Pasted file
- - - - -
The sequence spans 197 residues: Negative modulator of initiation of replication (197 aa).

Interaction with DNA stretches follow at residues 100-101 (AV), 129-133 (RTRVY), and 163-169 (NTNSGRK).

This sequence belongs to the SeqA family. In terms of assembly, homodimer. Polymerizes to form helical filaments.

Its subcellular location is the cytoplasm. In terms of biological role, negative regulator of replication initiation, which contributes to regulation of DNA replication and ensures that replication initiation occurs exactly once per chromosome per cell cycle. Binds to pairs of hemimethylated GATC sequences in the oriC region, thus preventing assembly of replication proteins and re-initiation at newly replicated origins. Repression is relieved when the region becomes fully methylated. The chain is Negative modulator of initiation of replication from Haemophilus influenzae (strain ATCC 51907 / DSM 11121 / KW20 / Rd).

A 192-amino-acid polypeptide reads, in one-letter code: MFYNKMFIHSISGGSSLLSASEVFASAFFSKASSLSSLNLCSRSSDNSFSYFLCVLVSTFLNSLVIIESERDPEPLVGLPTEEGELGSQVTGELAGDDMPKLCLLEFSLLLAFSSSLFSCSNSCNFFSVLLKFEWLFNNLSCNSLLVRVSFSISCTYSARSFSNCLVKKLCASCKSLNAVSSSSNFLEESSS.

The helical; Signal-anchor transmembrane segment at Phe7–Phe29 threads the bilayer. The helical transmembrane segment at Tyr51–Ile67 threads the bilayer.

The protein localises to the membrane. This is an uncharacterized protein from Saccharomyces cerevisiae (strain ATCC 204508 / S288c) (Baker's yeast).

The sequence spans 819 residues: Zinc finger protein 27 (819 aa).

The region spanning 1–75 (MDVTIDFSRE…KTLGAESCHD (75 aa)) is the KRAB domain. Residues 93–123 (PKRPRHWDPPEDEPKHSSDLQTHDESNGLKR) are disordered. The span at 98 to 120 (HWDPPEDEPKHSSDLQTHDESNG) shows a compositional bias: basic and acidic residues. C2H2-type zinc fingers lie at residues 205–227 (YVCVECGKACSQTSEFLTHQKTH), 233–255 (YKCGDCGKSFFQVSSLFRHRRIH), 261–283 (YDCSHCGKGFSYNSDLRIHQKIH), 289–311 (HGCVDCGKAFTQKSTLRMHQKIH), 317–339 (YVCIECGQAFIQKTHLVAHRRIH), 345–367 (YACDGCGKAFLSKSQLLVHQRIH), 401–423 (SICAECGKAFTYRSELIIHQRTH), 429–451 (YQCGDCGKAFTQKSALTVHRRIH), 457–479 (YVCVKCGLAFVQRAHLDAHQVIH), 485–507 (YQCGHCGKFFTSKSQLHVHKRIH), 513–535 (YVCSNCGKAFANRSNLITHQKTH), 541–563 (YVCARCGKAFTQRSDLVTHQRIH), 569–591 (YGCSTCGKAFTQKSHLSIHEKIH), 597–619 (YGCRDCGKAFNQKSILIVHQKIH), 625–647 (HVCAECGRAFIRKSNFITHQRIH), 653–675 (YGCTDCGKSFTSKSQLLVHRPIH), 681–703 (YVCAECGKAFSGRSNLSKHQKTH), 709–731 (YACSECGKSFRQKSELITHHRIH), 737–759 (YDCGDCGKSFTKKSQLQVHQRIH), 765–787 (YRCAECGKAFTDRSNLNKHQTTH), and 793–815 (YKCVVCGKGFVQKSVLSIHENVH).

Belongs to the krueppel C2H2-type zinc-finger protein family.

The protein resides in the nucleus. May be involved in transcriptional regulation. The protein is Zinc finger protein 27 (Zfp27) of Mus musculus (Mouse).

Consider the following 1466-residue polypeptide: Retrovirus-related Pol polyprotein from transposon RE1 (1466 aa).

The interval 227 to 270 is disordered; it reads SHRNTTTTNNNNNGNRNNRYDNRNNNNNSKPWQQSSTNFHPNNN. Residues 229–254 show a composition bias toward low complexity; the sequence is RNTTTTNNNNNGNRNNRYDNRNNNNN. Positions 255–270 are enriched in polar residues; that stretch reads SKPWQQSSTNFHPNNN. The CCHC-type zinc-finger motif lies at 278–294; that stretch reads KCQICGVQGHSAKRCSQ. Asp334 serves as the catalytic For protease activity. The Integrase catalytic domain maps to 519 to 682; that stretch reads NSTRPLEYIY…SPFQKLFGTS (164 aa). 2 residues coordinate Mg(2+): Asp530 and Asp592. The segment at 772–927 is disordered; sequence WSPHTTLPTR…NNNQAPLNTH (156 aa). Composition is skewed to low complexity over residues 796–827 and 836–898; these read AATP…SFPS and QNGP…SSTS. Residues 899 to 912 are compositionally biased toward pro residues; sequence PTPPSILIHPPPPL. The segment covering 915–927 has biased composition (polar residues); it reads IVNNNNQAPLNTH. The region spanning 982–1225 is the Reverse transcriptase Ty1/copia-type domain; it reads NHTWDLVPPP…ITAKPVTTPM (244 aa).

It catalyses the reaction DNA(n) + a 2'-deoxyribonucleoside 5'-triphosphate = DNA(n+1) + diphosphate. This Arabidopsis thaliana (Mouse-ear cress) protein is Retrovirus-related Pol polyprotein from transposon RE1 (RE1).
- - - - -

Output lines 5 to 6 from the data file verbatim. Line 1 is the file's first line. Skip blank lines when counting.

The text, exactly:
A 192-amino-acid polypeptide reads, in one-letter code: MFYNKMFIHSISGGSSLLSASEVFASAFFSKASSLSSLNLCSRSSDNSFSYFLCVLVSTFLNSLVIIESERDPEPLVGLPTEEGELGSQVTGELAGDDMPKLCLLEFSLLLAFSSSLFSCSNSCNFFSVLLKFEWLFNNLSCNSLLVRVSFSISCTYSARSFSNCLVKKLCASCKSLNAVSSSSNFLEESSS.

The helical; Signal-anchor transmembrane segment at Phe7–Phe29 threads the bilayer. The helical transmembrane segment at Tyr51–Ile67 threads the bilayer.